Developers began looking overseas for growth in 2013 following the Chinese government’s measures to cool local property markets and amid rising signs of a supply glut. But in the past most of their foreign projects have consisted of industrial zones and infrastructure that state-backed firms have built in Zambia, Ethiopia, Egypt, Vietnam and Thailand.

In 2015, Chinese groups spent more than $9 billion on development sites around the world, up 50% from $6 billion in 2014 and up more than 100 times from a mere $87 million in 2009, according to data from real-estate services firm JLL.

They started with cities such as London and New York before broadening out to emerging markets and launching joint ventures with local companies, said Sigrid Zialcita, managing director of Asia-Pacific research in Singapore at real-estate services firm Cushman & Wakefield. Since then, “it morphed into something bigger,” she said. “This is one trend that is here to stay. If anything it will grow.”

Guangzhou-based Country Garden, which has also invested in Australia, has become more cautious about excesses in China. In November, it withdrew from the purchase of two land plots in Beijing it won at an auction when co-bidding with another developer, saying that the final price exceeded its own budget, according to a report on Bloomberg. Country Garden declined to comment on that.

Country Garden’s largest shareholder is Yang Huiyan, China’s 24th richest person with assets worth more than US$5 billion, according to Forbes. Ms. Yang is the daughter of the company’s founder, Yeung Kwok Keung, who transferred his holdings to her in 2007.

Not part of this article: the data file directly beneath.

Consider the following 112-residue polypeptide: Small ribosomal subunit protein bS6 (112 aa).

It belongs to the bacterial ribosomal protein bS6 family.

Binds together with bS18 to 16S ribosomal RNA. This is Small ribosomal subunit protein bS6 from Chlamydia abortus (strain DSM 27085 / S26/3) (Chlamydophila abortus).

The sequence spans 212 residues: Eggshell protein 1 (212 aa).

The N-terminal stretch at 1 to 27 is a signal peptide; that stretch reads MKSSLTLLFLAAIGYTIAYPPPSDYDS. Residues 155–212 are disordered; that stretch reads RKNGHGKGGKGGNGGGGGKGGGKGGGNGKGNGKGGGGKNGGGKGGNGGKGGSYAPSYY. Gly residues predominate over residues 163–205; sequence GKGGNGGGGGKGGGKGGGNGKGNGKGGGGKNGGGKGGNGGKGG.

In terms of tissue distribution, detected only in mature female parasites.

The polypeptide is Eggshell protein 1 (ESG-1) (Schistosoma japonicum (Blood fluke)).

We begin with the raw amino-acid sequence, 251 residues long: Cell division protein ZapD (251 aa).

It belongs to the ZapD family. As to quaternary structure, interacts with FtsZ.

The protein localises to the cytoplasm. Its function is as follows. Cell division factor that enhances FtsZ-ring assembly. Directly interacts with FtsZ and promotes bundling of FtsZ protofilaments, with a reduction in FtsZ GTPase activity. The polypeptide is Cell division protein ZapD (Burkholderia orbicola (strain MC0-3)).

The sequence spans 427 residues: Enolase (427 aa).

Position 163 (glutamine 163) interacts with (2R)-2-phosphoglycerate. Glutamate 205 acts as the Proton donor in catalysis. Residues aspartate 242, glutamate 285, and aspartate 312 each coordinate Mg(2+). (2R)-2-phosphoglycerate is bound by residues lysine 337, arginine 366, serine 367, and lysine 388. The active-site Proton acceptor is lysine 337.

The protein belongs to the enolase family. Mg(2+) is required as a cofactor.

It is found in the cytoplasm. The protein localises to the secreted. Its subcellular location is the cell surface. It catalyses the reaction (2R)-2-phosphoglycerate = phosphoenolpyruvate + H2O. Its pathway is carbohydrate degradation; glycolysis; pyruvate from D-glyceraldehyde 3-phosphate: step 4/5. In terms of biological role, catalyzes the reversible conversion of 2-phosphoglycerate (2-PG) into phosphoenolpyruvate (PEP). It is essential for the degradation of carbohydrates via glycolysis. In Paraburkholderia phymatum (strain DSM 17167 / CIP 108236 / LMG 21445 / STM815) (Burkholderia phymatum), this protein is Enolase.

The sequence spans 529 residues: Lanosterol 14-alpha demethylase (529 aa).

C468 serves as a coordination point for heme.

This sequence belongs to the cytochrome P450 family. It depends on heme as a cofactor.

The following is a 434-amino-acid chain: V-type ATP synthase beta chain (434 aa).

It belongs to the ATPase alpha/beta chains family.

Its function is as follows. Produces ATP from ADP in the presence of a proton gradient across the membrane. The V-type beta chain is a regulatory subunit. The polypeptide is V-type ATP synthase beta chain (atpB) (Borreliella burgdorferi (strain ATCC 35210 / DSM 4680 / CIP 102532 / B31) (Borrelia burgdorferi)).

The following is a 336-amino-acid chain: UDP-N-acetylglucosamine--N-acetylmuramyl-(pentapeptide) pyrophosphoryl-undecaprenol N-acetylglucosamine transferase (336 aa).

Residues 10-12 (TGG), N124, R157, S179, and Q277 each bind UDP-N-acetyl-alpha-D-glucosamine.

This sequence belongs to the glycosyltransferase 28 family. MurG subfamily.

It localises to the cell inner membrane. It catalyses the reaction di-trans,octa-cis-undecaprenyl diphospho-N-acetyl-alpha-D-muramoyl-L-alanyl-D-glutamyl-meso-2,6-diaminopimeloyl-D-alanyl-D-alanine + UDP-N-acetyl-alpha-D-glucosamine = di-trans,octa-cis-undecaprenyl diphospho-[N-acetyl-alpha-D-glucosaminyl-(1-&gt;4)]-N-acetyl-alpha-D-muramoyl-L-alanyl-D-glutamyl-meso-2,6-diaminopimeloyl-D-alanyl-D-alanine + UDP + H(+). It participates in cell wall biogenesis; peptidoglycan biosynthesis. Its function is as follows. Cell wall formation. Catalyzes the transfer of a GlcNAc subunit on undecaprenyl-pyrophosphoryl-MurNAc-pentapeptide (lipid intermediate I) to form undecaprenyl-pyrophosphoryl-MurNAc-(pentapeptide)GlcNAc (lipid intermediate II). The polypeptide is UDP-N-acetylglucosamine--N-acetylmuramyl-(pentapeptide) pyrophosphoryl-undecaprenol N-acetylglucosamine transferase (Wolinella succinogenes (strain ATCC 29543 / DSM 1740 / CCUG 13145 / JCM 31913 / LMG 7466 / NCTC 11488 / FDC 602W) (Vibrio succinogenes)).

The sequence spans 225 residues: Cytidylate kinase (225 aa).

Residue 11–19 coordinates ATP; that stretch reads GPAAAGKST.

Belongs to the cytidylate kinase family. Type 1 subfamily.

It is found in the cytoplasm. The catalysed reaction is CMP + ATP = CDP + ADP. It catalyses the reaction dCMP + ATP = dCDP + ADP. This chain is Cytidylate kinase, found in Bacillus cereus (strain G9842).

Shanghai Zendai, meanwhile, is a smaller property developer that has been struggling with weaker property sales in recent years, and has suffered falling profits since 2013. It recently issued a profit warning for its 2015 earnings.

But the megaprojects abroad are by no means a sure thing.

Peter Welborn, a partner at Knight Frank, said the Modderfontein project is possibly “where fantasy meets reality,” and is unlikely to be as grand in stature as its developers had originally promoted. Shanghai Zendai said the project has been downsized since originally being announced in 2013 as the “New York of Africa.”

It will now focus on a substantial regeneration of the brownfield site.

“The rate at which new development is delivered is guided by demand,” said Margot Orr, the principal-in-charge at U.K.-based Atkins, the lead design and engineering consultant for the project. The plan “is a flexible framework, so when demands change in the future, adaptions can be made without detracting from the project vision.”